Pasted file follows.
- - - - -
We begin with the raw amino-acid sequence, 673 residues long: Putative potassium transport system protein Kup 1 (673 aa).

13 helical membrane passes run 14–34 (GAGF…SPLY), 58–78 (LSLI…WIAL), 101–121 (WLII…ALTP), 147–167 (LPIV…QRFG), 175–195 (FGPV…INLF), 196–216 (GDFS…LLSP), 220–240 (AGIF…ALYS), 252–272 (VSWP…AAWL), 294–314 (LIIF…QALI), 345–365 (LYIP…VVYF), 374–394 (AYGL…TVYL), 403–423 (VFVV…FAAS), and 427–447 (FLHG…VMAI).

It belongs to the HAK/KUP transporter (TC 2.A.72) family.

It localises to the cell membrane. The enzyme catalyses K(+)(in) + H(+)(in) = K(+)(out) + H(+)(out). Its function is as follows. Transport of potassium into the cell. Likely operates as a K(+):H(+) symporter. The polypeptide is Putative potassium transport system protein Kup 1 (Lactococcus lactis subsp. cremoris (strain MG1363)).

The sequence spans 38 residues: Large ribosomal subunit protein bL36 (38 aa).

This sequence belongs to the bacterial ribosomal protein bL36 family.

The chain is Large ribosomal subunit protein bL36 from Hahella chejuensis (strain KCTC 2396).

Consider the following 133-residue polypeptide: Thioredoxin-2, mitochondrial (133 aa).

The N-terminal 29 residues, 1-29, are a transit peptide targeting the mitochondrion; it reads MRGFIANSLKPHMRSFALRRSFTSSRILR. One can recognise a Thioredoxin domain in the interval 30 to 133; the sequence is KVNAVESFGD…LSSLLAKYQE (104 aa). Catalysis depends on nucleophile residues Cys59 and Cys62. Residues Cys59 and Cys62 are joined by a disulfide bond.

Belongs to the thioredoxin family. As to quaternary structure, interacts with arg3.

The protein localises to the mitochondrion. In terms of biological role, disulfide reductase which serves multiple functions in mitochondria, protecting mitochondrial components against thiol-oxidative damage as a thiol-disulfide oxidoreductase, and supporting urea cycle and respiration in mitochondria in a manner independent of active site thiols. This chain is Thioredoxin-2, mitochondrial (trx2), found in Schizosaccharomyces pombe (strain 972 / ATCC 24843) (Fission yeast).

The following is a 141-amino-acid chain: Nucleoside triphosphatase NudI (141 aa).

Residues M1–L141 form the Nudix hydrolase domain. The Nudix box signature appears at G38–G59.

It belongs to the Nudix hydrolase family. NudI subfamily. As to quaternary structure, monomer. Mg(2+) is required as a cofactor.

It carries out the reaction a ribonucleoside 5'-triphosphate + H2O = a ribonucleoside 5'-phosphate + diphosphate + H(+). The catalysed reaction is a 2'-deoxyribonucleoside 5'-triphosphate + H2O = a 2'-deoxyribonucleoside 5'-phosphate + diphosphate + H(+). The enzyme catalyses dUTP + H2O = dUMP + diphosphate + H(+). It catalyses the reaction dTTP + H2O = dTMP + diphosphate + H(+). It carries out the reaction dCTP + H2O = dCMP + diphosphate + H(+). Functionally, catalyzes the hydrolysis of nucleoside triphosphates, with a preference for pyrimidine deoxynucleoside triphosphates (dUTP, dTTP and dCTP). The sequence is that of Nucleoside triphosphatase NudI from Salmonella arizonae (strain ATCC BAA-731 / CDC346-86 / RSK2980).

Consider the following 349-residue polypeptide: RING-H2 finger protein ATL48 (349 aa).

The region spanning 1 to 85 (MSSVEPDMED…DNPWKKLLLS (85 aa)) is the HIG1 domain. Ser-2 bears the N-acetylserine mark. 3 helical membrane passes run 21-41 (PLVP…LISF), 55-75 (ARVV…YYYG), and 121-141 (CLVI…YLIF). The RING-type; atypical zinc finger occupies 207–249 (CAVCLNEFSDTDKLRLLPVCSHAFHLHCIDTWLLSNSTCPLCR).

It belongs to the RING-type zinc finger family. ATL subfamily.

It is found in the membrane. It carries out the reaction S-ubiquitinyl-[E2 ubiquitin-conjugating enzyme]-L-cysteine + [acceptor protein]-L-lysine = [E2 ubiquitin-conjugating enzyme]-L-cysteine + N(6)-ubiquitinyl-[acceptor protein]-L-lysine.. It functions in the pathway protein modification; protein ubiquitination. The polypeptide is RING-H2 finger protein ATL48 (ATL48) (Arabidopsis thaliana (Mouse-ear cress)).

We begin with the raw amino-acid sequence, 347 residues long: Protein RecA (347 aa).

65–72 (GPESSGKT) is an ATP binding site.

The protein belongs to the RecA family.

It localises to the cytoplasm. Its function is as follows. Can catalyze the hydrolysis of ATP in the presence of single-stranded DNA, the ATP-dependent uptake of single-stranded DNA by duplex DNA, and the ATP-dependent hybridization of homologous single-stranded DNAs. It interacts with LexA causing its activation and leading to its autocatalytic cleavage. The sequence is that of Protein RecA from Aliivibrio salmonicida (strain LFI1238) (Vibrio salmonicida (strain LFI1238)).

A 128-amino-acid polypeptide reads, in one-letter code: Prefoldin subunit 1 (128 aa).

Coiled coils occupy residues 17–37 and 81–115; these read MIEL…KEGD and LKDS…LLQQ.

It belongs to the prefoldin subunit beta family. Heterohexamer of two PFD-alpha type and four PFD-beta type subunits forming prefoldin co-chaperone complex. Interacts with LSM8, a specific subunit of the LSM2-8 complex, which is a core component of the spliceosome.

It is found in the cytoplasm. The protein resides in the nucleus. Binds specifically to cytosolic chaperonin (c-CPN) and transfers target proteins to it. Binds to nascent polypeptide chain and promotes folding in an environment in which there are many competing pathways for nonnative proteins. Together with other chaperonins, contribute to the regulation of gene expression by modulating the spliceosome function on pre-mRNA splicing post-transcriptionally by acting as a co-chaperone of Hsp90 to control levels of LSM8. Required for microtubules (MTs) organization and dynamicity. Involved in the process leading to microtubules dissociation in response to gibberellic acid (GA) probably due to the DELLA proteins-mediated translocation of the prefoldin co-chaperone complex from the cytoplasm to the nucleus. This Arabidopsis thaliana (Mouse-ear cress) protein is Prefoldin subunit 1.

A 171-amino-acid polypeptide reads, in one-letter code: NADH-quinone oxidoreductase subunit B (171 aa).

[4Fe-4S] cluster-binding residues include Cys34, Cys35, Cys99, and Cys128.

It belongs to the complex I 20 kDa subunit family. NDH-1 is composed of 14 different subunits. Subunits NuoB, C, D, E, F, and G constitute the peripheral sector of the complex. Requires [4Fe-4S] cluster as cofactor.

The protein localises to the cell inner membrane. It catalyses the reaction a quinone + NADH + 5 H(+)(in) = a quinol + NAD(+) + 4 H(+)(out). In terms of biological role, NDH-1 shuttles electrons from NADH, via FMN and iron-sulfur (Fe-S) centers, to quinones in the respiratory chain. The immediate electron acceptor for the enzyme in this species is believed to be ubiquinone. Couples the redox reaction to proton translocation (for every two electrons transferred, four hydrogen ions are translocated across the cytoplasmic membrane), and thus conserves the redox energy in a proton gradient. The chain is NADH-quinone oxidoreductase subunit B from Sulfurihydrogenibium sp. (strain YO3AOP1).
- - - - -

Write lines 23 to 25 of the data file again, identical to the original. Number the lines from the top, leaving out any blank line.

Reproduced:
It localises to the cytoplasm. Its function is as follows. Can catalyze the hydrolysis of ATP in the presence of single-stranded DNA, the ATP-dependent uptake of single-stranded DNA by duplex DNA, and the ATP-dependent hybridization of homologous single-stranded DNAs. It interacts with LexA causing its activation and leading to its autocatalytic cleavage. The sequence is that of Protein RecA from Aliivibrio salmonicida (strain LFI1238) (Vibrio salmonicida (strain LFI1238)).

A 128-amino-acid polypeptide reads, in one-letter code: Prefoldin subunit 1 (128 aa).

Coiled coils occupy residues 17–37 and 81–115; these read MIEL…KEGD and LKDS…LLQQ.